After getting into a car accident, it’s normal to feel disoriented and confused. The other driver might rush away, turning your accident into a hit-and-run. If you intend to file an auto accident claim, not exchanging information could hurt your case.
About six million car accidents occur across the US every year. However, not every accident is reported. What happens if you don’t exchange information after an accident?
Read on to find out!
What Happens If You Don’t Exchange Information After an Accident?
If you don’t get the driver’s information after a car accident, you might not receive the compensation you deserve. The other driver might not claim responsibility for the accident. They might not cover your damages, leading you to pay out of pocket.
In order to file a car insurance claim after an accident, you’ll need proof the accident occurred. You’ll also need the driver’s information.
You’ll struggle to file a claim without the appropriate information.
Report the Accident
What happens if you don’t report an accident within 24 hours? In some states, you’re legally obligated to file a police report. You could get charged with a hit-and-run if you don’t call the police right away.
Calling the police is just as important as gathering evidence and exchanging information with the other driver.
In some cases, the other driver will encourage you not to call the police. Don’t listen to them. Your insurance company might reject the claim if there’s no police report.
The other driver could leave before their name is officially documented in the report if you don’t call the police.
When speaking to the police, stick to the facts. Don’t embellish or try to assign blame.
Instead, let them know what you were doing right before the accident. Describe the other driver and their vehicle to the best of your ability.
Before the officer leaves the scene of the crash, ask for their name and badge number. Ask if they can send you a copy of their police report too. If their report isn’t finalized, they can send a copy to your personal injury lawyer later.
Call Your Insurance Agent
If someone rear-ends you, whose insurance do you call? You’re not obligated to call the other driver’s insurance company. Instead, talk to your own car insurance provider.
They’ll handle the claim on your behalf.
You should always call your insurance provider, even if you weren’t at fault for the accident. Your insurance provider will walk you through the process of filing a claim. They’ll help you understand what your coverage does or doesn’t cover.
Before calling your insurance provider, make sure to call the police. You’ll need an official police report to file your claim after a hit-and-run.
If you leave the scene without exchanging information, you can file a claim through your Uninsured Motorist Coverage (UM coverage). This option is available even without the other driver’s insurance information. Talk to your car insurance adjuster to determine if you have this in your policy.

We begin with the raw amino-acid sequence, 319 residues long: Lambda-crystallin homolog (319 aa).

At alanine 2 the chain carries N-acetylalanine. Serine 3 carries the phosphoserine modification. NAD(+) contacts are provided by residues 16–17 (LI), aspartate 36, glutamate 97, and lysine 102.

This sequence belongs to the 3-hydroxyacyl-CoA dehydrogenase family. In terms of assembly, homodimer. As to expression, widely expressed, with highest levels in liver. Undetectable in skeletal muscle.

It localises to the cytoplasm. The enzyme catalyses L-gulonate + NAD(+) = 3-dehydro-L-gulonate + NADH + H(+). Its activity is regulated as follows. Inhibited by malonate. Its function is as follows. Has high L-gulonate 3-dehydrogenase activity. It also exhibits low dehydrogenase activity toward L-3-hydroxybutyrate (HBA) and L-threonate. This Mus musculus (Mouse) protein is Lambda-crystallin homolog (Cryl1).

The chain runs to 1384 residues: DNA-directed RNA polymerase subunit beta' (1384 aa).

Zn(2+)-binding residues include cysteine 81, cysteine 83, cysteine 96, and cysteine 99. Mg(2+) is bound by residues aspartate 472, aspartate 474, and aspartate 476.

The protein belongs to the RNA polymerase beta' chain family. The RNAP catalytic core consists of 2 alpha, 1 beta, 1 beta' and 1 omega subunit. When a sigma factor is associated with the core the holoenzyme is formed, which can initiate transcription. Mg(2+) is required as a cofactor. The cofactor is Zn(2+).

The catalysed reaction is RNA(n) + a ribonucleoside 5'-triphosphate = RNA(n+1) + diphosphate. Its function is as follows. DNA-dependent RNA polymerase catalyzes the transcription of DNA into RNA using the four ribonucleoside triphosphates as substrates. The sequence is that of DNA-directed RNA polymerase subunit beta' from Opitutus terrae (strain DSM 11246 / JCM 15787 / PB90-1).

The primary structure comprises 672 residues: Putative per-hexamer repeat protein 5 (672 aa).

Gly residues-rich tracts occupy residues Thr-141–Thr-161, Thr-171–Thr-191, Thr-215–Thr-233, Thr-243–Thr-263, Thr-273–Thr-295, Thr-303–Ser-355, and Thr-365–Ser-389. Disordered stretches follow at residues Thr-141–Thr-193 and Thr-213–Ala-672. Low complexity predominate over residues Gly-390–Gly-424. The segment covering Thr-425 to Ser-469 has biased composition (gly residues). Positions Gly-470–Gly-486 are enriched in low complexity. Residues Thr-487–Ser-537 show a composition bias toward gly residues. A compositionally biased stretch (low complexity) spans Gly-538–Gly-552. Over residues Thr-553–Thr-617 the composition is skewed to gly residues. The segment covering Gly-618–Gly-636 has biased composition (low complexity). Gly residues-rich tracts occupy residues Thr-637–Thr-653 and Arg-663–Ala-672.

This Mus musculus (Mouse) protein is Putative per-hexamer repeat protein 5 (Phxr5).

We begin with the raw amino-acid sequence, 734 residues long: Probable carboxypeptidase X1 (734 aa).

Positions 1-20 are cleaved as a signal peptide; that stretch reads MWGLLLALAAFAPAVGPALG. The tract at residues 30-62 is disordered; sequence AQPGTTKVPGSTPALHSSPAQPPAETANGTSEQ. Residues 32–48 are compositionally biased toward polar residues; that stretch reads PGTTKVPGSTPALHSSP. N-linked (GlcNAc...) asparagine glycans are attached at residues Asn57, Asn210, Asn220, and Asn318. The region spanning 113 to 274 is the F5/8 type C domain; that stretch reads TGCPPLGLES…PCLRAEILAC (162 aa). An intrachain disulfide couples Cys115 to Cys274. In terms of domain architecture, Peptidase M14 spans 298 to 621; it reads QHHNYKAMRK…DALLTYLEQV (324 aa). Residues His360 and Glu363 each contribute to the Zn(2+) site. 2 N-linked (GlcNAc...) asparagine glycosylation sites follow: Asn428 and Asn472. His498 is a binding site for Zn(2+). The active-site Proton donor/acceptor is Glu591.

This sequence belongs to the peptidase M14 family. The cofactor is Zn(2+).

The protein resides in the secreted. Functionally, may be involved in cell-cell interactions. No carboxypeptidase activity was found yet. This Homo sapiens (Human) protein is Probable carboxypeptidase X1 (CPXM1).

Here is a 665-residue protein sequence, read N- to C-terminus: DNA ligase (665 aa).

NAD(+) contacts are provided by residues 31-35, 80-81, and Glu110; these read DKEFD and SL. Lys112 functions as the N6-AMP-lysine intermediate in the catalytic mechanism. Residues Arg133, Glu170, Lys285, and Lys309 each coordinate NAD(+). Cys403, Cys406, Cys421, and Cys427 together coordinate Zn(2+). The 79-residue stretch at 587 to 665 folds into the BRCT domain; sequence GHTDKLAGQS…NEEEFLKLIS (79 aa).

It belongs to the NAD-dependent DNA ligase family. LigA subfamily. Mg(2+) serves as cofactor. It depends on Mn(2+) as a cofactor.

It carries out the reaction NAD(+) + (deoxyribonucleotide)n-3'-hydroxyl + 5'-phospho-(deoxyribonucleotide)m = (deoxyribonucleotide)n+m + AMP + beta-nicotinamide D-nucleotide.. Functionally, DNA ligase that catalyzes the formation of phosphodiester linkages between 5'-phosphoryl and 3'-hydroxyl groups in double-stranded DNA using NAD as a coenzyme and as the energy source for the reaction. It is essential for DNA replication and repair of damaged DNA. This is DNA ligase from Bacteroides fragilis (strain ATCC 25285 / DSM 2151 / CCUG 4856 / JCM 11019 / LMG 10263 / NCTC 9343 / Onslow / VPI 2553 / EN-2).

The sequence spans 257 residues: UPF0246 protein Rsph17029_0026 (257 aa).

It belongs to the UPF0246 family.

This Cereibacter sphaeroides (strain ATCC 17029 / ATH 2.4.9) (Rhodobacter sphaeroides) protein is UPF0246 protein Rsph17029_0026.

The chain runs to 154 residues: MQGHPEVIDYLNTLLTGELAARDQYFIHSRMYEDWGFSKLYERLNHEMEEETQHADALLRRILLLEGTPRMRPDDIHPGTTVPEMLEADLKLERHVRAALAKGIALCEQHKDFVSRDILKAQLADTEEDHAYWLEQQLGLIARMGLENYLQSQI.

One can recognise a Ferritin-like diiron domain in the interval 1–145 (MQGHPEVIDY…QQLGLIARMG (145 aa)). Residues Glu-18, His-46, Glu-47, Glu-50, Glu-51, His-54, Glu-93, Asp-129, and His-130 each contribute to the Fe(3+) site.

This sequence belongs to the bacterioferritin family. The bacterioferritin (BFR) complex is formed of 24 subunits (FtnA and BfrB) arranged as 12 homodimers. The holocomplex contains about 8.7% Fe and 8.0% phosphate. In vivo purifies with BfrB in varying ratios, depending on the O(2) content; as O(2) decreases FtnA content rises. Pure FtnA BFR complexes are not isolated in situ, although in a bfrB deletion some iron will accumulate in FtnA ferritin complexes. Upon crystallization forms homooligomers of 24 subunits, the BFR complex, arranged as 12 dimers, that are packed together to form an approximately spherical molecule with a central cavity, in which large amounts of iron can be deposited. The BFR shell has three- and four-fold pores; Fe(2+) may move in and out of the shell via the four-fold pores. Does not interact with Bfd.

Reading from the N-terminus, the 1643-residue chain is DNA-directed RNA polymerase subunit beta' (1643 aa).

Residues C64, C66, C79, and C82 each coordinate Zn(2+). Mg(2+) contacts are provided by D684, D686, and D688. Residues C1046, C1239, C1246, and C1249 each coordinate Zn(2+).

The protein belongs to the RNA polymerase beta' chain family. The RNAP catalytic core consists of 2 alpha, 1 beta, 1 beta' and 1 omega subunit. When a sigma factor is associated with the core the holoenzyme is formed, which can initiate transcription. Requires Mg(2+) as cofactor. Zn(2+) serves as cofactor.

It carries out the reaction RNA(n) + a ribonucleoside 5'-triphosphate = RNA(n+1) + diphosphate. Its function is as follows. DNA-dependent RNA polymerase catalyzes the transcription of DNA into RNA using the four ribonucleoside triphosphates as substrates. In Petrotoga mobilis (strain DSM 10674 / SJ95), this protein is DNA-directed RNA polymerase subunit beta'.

UM coverage will cover damages up to a certain amount.
Your other option is to file a lawsuit. Take the time to contact an experienced auto accident lawyer. Look for a lawyer with experience handling hit-and-run cases.
You can leverage their experience and expertise to review your legal options.
Your lawyer will walk you through the process of filing a claim in small claims court. Look for a lawyer who works on a contingency fee basis. They’ll only expect payment after winning your lawsuit.
Without help from an attorney, you might have to pay for a percentage of your losses out of your own pocket. An experienced lawyer can help you determine the best course of action. They’ll fight with your best interests in mind.
What Info Matters
Though it’s normal to feel disoriented after a car accident, it’s important to gather as much information as you can. The information you gather can prove that the other driver was at fault. You’ll need to start building evidence for your car insurance claim before leaving the scene.
The information that matters in a hit-and-run crash includes:
- Property damage
- How the accident happened
- Who was at fault
- Your total damages
- Your insurance information
- The other driver’s insurance information
- Picture/video evidence
- Witness testimony
The more evidence you can gather, the better. Write down everything you can remember about the other car if they flee the scene. For example, the make and model of the car, color, and license plate number.
About 4.8 million people are seriously injured in car accidents each year. Economic damage reaches $1,750,000 for fatal car accidents. Gathering evidence will help you fight for compensation.
The next time you’re in a car accident, write down the driver’s:
- Full name
- Physical address
- Phone number
- License plate number
- Driver’s license number
- Car make, model, year, and color
- Insurance policy number
Write down a description of the driver, too.
When speaking to the other driver, remain calm. Be polite, but don’t trust them to act with your best interests in mind.
Talk to a Lawyer About Your Options
To recap, what happens if you don’t exchange information after an accident? You could lose your chance to fight for compensation. The next time you’re in an accident, get their information and file an official police report.
Don’t forget to contact an experienced auto accident lawyer to review your legal options.
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